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      1. Thanks for taking the time to comment, Kathy. Much appreciated. Hope the books and info help!

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    5. I recently read WIRED FOR STORY. But how could I not? I'm a writing craft book addict. It's one of those books I'll refer to whenever I plan a new story.

      Awesome post!

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      1. Thanks, Stina. Coming from you the compliment means a LOT. And isn't it a great book? So many things about it that made me go, "Duh. I should have known that." Or even worse, "I did know that, how did I not apply that?"

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    6. I think ... "I write, not because EVERYONE will like it ... but because ... SOMEONE will like it ... and because "I" like it too!"

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    7. ps: I'm supposing Mark Twain must have felt the same way too!

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    8. Wonderful post! I've been reading lots of blog posts on hooks and so I think fate is trying to tell me something.

      I do have a question. I know a query is different from a pitch, but is there a way to make the two work together? Can/should we incorporate the pitch into the query? If so, how? I ask, because my pitch focuses on a discovery made halfway through the book.

      Oh, and I just put WIRED FOR STORY on my "to be purchased immediately" list. Thanks for the tip.

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      1. Great question. Unfortunately, I can only tell you what I've read or found to work based on experience, and I think every agent is a little different in terms of how they want their query letters.

        To me (but remember that I'm not an agent!), the best query letter for your book would be one that most effectively conveys what your book is about, concept, theme, and character more than plot. I also think it is critical to convey voice and tone. Otherwise, if you get a request, you and the agent both get excited, and then it turns out not to be a good fit because you haven't conveyed the true nature of the book well enough.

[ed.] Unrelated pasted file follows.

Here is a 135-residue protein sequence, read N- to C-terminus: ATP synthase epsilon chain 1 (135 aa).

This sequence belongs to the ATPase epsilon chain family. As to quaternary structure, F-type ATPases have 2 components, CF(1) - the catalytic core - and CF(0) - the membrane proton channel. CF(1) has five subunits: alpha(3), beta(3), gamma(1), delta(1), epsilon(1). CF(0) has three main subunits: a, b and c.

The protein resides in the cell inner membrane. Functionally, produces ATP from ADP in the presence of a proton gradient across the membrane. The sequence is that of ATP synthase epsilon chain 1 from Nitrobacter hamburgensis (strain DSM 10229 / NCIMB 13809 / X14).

So. In short. Yes, your query could contain a long form of your pitch. You could also start off with a tagline or logline -- whatever works for you. But the most important thing you need to convey is what makes your book unique and special. Nail that, and I suspect you'll get requests :)

        Good luck!

        Martina

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    9. Absolutely. That's a given. We all have to write what we want to write, in the way that pleases us. Otherwise this all ceases to be fun. BUT if we're writing for publication, I know from experience that it is completely possible to write a book that you and a wide array of beta readers will LOVE, but that goes absolutely nowhere because it isn't marketable, focused enough, or easy enough to explain. (Which again, is a lack of focus.) And then what do you do with it? If you love it enough, you go back and revise. But until you get that "focus" and "uniqueness" down, you're still going to have a harder battle than you would have otherwise. Unless you ARE Mark Twain, a genius, or an incredibly wonderful writer. Since I am none of those things, I went looking for ways not to repeat the mistakes I made with my first book. That's all I'm saying. :)

      Best,

      Martina

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    10. You are full of goodies today!!! :)

      I didn't know ANYTHING about the Hunger Games when I picked it up. The first line almost made me double check and make sure I had the right book. So glad I didn't quite after that line! :)

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    11. I sually only notice the flaws after I've sent off a story. I must examine my first lines more closely in future. Great tips.

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    12. This post is absolutely packed with wonderful reminders and new information I jad not considered. Thank you so much for sharing. I very mich enjoy your posts.

      The part about the first line and paragraph is so helpful to me right now. I feel like I've developed and good hook, and it is clear to the reader what the story is about, but I had been struggling with revising the first line, paragraph and page. I literally didn't know what, if anything to do with them.

      Thanks again!

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    13. Martina, this post is brilliant. I am so thankful that you wrote it, because it could not have come at a better time for me.In fact, I think you just single-handedly solve the problem I've been having for the last (almost) 2 years.
      Thank you! Thank you! Thank you!
      Jan

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    15. So much great information in this one post. Thanks!

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    16. I've had this link bookmarked for a while now and return to it frequently. I've included it on my Writing Resources page on my blog (IvoryOwlReviews.blogspot.com) so others can benefit from your advice. Thank you.